Thursday, May 24, 2007

The Great Books of science

posted by Chet at 11:16 AM UTC

A few more words on Britannica's Great Books of the Western World.

I can't imagine what inspired Robert Hutchins and Mortimer Adler to include so many original works of science in their collection. I think I can safely guarantee that neither man had read his own way through Copernicus's On the Revolutions of the Heavenly Spheres or Newton's On the Principles of Natural Philosophy, say. OK, the prefaces, maybe. But the entire books? No way. And I doubt if anyone among the tens of thousands of customers who bought the Great Books made it past the prefaces either.

Yes, it would pay someone's time to dabble in Aristotle's Physics, say, or Plato's Timaeus. Likewise a glance at Galen's On the Natural Faculties, Archimedes' The Sand Reckoner, and Lucretius' On the Nature of Things. But Apollonius of Perga and Nicomachus of Gerasa? Forget it. Life is too short.

Euclid's Elements is a monumental contribution to civilization. I worked my way through Book I (of thirteen), which ends with a brilliant proof of the Pythagorean Theorem. It was an illuminating exercise. But for a person without substantial prior mathematical training it would be impossible.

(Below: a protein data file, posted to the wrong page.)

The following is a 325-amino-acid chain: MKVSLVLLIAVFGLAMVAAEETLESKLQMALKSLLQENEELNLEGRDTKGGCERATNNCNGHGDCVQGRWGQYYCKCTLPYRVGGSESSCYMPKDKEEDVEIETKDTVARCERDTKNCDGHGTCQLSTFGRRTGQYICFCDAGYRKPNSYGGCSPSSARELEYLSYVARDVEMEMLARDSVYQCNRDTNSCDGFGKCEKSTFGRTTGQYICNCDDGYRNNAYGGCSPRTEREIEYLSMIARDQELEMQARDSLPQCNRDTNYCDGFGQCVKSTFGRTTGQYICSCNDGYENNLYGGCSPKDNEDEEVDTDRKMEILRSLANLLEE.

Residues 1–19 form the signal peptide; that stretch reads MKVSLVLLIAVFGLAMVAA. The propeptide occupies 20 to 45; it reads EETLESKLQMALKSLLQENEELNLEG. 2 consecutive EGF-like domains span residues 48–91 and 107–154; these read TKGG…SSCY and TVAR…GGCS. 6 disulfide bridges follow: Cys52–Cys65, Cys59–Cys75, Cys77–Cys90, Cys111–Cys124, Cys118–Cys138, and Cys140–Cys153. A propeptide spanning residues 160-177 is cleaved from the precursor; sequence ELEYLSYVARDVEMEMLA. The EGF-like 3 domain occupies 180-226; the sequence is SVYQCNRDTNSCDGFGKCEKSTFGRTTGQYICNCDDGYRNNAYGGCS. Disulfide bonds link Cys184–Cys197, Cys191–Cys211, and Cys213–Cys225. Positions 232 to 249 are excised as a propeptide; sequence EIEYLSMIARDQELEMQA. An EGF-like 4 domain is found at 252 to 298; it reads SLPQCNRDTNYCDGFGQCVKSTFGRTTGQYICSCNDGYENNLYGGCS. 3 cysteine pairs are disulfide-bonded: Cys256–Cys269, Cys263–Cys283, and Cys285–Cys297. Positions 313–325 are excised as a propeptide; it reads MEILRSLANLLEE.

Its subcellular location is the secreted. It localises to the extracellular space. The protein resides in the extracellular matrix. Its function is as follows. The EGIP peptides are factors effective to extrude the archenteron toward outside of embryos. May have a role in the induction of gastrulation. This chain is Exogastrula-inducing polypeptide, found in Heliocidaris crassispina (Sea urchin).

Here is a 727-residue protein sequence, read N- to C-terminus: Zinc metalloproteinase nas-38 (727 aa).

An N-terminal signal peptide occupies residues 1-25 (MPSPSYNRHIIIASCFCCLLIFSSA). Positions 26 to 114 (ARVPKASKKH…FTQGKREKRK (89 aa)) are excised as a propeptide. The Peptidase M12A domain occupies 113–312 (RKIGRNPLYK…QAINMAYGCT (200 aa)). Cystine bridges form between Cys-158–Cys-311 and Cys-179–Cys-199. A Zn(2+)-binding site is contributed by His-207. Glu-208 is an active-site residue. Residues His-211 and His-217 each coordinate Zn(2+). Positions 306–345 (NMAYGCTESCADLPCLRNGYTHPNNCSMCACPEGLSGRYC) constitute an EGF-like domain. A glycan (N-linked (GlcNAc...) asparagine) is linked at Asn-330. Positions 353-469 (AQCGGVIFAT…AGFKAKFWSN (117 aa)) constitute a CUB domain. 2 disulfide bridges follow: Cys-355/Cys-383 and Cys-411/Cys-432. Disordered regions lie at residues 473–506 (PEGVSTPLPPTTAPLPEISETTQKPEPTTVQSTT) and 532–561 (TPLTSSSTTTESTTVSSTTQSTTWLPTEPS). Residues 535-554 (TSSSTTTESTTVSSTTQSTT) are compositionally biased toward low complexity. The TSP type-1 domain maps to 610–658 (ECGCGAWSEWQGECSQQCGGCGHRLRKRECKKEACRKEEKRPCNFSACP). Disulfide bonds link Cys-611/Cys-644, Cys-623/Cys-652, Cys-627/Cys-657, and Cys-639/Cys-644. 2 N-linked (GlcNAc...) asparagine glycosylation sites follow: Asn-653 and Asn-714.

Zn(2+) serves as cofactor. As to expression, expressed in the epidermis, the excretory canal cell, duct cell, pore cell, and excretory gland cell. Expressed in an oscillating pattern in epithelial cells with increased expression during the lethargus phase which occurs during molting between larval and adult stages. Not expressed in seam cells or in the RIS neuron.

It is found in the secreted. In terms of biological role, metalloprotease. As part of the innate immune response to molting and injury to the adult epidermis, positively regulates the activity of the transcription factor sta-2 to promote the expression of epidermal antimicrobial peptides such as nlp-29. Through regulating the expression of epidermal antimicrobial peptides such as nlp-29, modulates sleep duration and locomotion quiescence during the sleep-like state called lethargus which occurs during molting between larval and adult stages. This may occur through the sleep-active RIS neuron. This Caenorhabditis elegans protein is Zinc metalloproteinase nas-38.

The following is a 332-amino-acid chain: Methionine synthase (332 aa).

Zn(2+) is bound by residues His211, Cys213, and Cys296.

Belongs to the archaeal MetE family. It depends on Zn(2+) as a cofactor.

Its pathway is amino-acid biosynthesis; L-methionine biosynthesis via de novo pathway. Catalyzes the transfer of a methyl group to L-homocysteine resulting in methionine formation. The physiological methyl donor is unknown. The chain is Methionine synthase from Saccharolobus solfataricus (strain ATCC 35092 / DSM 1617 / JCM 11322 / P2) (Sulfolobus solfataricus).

For my money, the greatest work of classical science is not included in the collection: Aristarchus's On the Sizes and Distances of the Sun and Moon. A dazzling tour de force. But, again, don't begin unless your geometry is up to snuff and you have a few months to spend.

It would pay any liberal arts student to read the prefaces of Copernicus and Newton, but it would turn them off science forever to ask them to go further. I once spent a summer slogging my way through Copernicus's chapters on the Sun and Mars (see Walking Zero). Could Hutchins or Adler have done it?

The collection includes Galileo's Dialogues On the Two New Sciences, which is indeed one of the founding documents of experimental science. But the average reader would be better advised to read The Starry Messenger or Letter to Grand Duchess Christina.

Lavoisier, Fourier and Faraday? Only if you have a serious interest in the history of science, although I would happily recommend to the general reader Faraday's lectures on The Chemical History of a Candle, not included. Darwin and Freud are of foundational importance to western civilization, and anyone who wants to engage in "the great conversation" should have an acquaintance with their work, but there are cheaper ways to do it than by investing in a shelf of mostly impenetrable science texts.

So there! Take that Britannica. The story of discovery represented by the science books in your collection is indeed amazing, but primary texts are by and large not the best way to learn it.